Throughout the 1950s and 1960s, mothers and fathers dealing with their autistic children were often forced to deal with a double burden. Not only did they have to cope with their autistic children and the lack of real treatment options available at the time, but they were also saddled with the blame for making them autistic to begin with. Since autism had no obvious physical cause, psychoanalytic explanations remained popular. While the refrigerator mother hypothesis came under attack beginning in the early 1960s, (and Kanner himself eventually backtracked on his original position), Bruno Bettleheim continued to defend it.

Bettleheim even went so far as to compare autistic children to prisoners in concentration camps saying, "The difference between the plight of prisoners in a concentration camp and the conditions which lead to autism and schizophrenia in children is, of course, that the child has never had a previous chance to develop much of a personality" (that Bettleheim had been a Holocaust survivor himself gave his words an extra poignancy).

Along with Bettleheim, other psychiatrists took up the cause of protecting children from their "refrigerator parents." Autism was often compared to the environmental retardation seen in neglected children and psychoanalysts such as Margaret Mahler weighed in with their own theories on how autistic children were unable to separate themselves from their mothers.

As early as 1964 though, parents of autistic children began fighting back. Bernard Rimland, a psychologist and a father of an autistic child, wrote a book debunking the refrigerator parent hypothesis and the various misconceptions surroundings the causes of autism (Leo Kanner wrote the foreword for the book). Along with his own research into autistic children, Rimland became a spokesperson for parents of autistic children and helped found the Autism Society of America.

While the refrigerator parent theory of autism was largely abandoned during the 1970s, there are still a few die-hard supporters across Europe and South Korea. Not surprisingly, parents of autistic children still react angrily to any suggestion that flawed parenting causes autism. In a recent statement, Irish Minister of Health James Reilly publicly attacked psychologist Tony Humphreys over a column in the Irish Examiner suggesting that children developed autism to "defend themselves against the absence of expressed love and affection and emotional receptivity." Dr. Reilly, the father of an autistic child, blasted Dr. Humphreys saying that his remarks were "utterly outrageous. The hurt that he caused people is absolutely astonishing." In France, as Sophie Roberts' film graphically demonstrates, psychoanalytic theories relating to the cause and treatment of autism continue to cause untold harm to autistic children and their parents.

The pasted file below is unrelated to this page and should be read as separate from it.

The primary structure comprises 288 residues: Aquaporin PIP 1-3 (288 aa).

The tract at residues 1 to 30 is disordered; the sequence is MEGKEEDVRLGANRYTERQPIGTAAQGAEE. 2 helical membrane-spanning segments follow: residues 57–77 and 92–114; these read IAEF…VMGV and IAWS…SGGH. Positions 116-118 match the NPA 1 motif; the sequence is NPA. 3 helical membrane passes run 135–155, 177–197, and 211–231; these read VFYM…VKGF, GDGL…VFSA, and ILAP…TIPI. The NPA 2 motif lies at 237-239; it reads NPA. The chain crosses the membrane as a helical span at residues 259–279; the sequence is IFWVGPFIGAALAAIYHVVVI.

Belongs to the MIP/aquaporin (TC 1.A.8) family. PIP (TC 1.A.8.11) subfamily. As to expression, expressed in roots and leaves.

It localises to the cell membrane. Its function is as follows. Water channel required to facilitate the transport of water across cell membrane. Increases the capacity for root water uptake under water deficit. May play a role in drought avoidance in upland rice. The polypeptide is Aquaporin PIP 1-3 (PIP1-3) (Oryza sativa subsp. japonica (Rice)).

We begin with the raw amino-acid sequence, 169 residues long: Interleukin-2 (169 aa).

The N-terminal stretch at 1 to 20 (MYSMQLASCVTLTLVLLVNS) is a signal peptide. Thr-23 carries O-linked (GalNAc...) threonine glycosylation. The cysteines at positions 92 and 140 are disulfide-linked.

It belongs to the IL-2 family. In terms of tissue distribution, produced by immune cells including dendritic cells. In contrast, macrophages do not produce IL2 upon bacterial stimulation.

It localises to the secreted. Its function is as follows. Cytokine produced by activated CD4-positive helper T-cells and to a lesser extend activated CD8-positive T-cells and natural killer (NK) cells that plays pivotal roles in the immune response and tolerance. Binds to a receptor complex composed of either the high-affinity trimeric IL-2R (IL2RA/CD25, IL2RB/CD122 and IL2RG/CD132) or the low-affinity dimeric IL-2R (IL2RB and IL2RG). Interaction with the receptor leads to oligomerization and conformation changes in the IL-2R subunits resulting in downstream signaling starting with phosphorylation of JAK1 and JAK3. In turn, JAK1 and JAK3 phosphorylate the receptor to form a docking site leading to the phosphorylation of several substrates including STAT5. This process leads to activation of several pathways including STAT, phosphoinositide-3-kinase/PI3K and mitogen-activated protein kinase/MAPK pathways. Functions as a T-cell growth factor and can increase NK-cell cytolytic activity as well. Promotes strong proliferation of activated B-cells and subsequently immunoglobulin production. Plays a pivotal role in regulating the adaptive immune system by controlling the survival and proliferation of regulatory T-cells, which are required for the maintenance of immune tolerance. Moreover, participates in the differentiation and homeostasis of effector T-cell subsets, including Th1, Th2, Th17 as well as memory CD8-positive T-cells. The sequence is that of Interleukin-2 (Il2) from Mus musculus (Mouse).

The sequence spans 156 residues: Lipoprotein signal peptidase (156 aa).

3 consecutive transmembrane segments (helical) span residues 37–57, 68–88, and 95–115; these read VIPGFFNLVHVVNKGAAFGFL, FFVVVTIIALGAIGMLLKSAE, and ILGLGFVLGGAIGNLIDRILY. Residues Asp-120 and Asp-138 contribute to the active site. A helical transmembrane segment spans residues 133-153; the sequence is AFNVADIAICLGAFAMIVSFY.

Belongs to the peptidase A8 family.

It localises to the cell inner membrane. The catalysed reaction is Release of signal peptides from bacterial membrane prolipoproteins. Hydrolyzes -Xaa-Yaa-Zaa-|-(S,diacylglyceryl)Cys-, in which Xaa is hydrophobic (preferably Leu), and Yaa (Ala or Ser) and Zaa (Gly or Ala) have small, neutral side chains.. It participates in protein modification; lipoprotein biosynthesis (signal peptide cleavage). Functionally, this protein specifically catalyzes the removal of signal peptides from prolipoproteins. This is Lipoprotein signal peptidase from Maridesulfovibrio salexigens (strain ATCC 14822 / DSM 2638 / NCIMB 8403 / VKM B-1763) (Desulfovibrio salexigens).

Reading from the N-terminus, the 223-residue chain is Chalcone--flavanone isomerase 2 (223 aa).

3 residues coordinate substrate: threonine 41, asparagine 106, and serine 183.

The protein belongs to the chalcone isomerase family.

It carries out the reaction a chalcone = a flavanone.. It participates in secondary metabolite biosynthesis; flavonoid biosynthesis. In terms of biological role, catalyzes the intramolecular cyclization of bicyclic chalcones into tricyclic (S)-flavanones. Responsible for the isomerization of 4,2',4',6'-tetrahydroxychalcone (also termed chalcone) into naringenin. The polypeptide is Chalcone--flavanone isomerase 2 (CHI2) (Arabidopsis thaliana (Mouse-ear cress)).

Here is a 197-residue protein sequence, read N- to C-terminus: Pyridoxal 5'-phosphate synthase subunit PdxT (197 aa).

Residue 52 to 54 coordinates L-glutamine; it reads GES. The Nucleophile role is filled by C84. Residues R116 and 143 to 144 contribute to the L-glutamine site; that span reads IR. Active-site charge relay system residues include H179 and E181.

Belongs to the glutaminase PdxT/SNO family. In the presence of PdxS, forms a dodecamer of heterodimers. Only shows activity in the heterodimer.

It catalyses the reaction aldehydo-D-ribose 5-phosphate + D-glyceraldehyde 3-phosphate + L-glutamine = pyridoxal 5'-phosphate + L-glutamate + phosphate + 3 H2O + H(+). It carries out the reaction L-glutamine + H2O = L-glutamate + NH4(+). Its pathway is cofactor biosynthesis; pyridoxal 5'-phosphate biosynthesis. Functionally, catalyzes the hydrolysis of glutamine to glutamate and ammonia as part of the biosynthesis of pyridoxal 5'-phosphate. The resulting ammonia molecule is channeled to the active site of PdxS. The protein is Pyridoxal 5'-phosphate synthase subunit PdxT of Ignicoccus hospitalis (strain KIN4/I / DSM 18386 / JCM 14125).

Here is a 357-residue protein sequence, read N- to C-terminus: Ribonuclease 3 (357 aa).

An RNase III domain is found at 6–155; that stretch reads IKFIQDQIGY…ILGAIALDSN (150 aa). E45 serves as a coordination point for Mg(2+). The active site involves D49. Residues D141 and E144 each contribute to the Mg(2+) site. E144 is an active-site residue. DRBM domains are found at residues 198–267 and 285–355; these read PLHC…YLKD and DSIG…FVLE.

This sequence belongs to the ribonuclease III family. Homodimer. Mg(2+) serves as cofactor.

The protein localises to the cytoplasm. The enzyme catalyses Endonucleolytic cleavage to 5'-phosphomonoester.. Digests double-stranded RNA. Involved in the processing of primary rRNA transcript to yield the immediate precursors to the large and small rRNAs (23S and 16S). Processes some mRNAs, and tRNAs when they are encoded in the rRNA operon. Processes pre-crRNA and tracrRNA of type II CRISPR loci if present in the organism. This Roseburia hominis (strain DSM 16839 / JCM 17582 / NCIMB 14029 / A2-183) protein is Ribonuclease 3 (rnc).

And the professionals are fighting back. A recent decision by a French court has banned Roberts' film and ordered her to remove it from YouTube and other online sources with heavy penalties if she and her film company fail to comply. She is also required to pay the plaintiffs at least 40,000 euro for damages and legal fees. While the decision will likely be appealed, the saga of the refrigerator parent is not over yet.